Read more . . .

For a limited time, the Acton Book Shop is offering a book by rabbinical scholar Dr. Joseph Isaac Lifshitz for free: Judaism, Law & The Free Market: An Analysis. Acton released this title at an academic conference late last year, and in it, Lifshitz judaism_law_and_free_marketexamines the Jewish treatment of themes such as property rights, social welfare, charity, generosity, competition, and concepts of order.

There are three ways to download this title.

Click here to download this title as ePub.

Click here to download this title for Kindle.

Click here to download as a PDF file.

Again, this is a limited time offer.

Blog author: jcarter
Friday, August 9, 2013

Religion and the American Republic
George F. Will, National Affairs

Is it a fact that the success of democracy, meaning self-government, requires a religious demos — religious people governing themselves by religious norms? The other is a question of logic: Does belief in America’s distinctive democracy — a government with clear limits defined by the natural rights of the governed — entail religious belief?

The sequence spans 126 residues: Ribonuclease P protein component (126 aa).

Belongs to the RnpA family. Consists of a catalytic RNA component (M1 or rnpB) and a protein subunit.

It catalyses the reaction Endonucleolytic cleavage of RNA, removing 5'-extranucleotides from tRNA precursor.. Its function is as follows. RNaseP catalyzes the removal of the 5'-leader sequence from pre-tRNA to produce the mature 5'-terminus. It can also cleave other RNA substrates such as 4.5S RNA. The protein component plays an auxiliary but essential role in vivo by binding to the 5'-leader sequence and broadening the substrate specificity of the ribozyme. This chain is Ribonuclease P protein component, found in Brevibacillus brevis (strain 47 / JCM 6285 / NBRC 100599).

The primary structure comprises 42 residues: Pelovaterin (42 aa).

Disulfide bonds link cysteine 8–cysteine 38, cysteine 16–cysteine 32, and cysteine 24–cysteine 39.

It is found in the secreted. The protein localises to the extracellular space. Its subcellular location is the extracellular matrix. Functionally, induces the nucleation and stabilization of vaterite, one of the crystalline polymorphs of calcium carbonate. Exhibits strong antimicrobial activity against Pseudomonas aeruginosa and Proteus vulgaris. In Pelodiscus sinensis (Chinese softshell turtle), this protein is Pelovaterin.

George Will, Unchurched, Defends Religion
G. Tracy Mehan, III, The American Spectator

But how far will rationalism, alone, get us?

A Foreign View of the HHS Mandate
William Newton, Crisis Magazine

Perhaps it is because I am a European living in Europe and, thereby, not so entangled in the HHS mandate issue (and have less to lose) that I cannot understand the thinking that surrounds the response of some Catholics in the US.

Four Lessons about Faith & Work from Brother Lawrence
Andrew Spencer, Institute for Faith, Work, and Economics

What can a seventeenth century laymen teach us in the twenty-first century about faith and work?